I don't know about you, but I just love dogs! They are cuddly, energetic, loveable furballs of happiness; always staying in the present, and keeping us safe. For some dogs are not so loving or loved. In Haitian culture they are deathly afraid of dogs. The only reason they have them is for protection. The fear has been passed down from generation to generation, much like Americans pass down a favorite recipe or clothing. The fear comes from when Christopher Columbus came to this island and aided the spanish in wiping out the natives. The people were tortured, mutilated and fed to the dogs. During the late 18th century, when slaves out numbered their masters 10 to 1, dogs were used as a scare tactic. We learned this and many more facts as we toured the Haitian Pantheon Museum (MUPANAH).
Haitian history is rich in agriculture and strength. Their rich crop of sugar cane and coffee were more desireable than the Americas were. Their fight for independence and freedom in 1804 is the largest revolt for their freedom against slavery with almost a million slaves (local and African born). As we walked around I was reminded that every person has a name and every name has a story. There were art exhibits that had descriptions written in french so Amanda and Eryka walked the hall brushing up on their reading, while Nancy and I saw an interactive exhibit that bore a taste of home on a post it reading, "Tom Brady-GOAT!".
As the gentleman giving the tour described the brutal past of the living conditions he stated how today Haitians use words like "blanc meaning white", and "neg meaning black" not as racial pain, but merely for what it is, measures of descriptive format. He also gently reminded us that, "We put too much emphasis on the differences between races. Don't we all come from one family from Noah? When the Lord our God flooded the earth?". Although the museum is small in comparison to many in the U.S., it is packed full of knowledge, cultural evidence, life, and talented art. There were many stares from the locals as the "blancs" walked around.
Next stop was to deliver some love to a recent addition to the Healing Haiti family, Lalu Orphanage. The partnership has been able to provide beds for the kids, monthly water delivery, weekly food delivery for essentials like rice and beans, and the opportunity for a future water filtration system for clean drinking water.
The kids were absolutely wonderful. This young man (about 12 years old) named "Jr." stole the hearts of many as he guided us through a group interactive dance. With his electric smile and lively tone, he called out commands from the middle of the human circle that surrounded him. Afterwards, him and Zach bonded over the "Coo Coo Dance". We absolutely loved it. We also colored, drew pictures, jumped rope, tried double dutch, and once again played soccer. They knew games like tic tac toe, rock paper scissors, and many more.
We had to pick up some groceries so we stopped by a local Giant Grocery. There were two stories; Downstairs the groceries, while upstairs had the toiletries and household items. Due to security, we used the buddy system as we freely walked around the store. Every morning at the compound we are given this spicy peanut butter which we fell in love with. Many of us were on a mission at the store to find THAT peanut butter. I found mine and said to myself, "Mission Accomplished!". Throughout our time you would here us holler to our leaders that we were "headed upstairs". Finally we lined the counter with our items and spicy peanut butter. As the store got busy and the lack of comprehension of gouds currency the cashiers patience wore thin. As I left I heard the cashier and the man bagging our groceries talking and the only word I heard them say was "blancs". I understood their frustration and, without them knowing who we were, the only way to describe us was with the obvious difference.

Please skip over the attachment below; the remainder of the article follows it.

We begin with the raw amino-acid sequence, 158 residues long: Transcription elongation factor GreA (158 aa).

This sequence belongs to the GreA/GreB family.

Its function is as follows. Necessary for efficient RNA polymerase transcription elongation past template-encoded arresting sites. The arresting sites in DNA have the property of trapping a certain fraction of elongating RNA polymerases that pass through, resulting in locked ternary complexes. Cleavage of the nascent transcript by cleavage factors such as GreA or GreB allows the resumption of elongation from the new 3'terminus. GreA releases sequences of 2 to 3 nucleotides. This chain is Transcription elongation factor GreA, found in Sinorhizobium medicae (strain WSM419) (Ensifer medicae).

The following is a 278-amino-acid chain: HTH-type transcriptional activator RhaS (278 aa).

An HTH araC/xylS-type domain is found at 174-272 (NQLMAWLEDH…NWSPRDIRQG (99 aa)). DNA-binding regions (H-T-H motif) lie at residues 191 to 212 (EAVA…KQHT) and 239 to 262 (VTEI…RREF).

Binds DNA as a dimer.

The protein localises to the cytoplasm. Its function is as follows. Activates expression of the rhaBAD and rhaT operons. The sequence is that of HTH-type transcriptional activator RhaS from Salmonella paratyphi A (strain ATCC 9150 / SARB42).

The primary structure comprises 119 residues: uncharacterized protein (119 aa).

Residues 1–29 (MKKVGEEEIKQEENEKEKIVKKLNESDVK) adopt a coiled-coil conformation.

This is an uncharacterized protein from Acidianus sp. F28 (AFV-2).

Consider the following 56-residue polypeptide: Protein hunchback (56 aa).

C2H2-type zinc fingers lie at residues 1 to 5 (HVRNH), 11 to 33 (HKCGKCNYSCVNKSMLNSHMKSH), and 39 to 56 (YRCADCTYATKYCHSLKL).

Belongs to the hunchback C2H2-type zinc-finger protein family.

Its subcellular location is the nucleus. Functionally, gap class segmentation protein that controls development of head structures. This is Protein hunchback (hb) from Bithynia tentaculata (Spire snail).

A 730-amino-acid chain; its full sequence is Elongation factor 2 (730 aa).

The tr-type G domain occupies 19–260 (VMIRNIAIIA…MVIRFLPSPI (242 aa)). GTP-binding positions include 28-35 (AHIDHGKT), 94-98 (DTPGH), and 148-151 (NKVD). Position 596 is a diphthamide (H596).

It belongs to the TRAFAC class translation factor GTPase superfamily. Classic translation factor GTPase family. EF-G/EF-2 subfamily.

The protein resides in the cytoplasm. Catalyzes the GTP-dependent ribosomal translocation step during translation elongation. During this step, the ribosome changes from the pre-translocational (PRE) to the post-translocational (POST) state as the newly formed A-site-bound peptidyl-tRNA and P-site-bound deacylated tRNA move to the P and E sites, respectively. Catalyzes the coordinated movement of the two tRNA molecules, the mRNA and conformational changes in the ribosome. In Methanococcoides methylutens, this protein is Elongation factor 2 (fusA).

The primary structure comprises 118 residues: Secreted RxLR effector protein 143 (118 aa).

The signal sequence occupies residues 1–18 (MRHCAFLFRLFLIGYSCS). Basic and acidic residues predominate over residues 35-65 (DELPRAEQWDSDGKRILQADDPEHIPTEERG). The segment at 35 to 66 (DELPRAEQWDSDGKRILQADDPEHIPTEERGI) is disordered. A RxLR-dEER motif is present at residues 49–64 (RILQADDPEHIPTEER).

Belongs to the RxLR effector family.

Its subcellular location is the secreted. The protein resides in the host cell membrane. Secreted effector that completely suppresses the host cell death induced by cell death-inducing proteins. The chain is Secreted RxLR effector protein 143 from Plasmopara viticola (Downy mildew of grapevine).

After dinner we convened to the roof for reflection. We all reminisced about our time at the orphanage and the desire to be able to sponsor a child in order for them to have uniforms, and help them with provisions. Then as we discussed our "Word for the Day" we also discussed the tension some of us were feeling the past couple of days. Eryka said it perfectly that, "That's how I feel every day living in Maine". When I go to the store, or out with friends.". We shared how important it is to make all feel loved regardless of the color of their skin or even how "they make us feel", because the absolute ONLY thing that matters is they know Jesus' love. Jesus loved everyone regardless of where they came from or the color of their skin.
We talked The Samaritans and Jews rival in the old testament and Melissa brought it back to scripture in Proverbs 22:2 "Rich and poor have this in common: The is the Maker of them all." It is important to remember that the color of our blood is the same and that we are all sinners and need Jesus.
"Love is the only force capable of transforming an enemy to a friend"
-Martin Luther King Jr-
What do you think?
Below are our Words of the Day
Zach - Coo Coo
Rebecca - Compasion
Steve - Commonality
Amanda - Reminder
Sam - Name
Melanie - Energy
Becca - Beauty
Laurie - Patience
Melissa - Questions
Nancy - Fellowship
Eryka - Connections
Tara - Amazed
Michael - Fullfilling
Kate - Balanced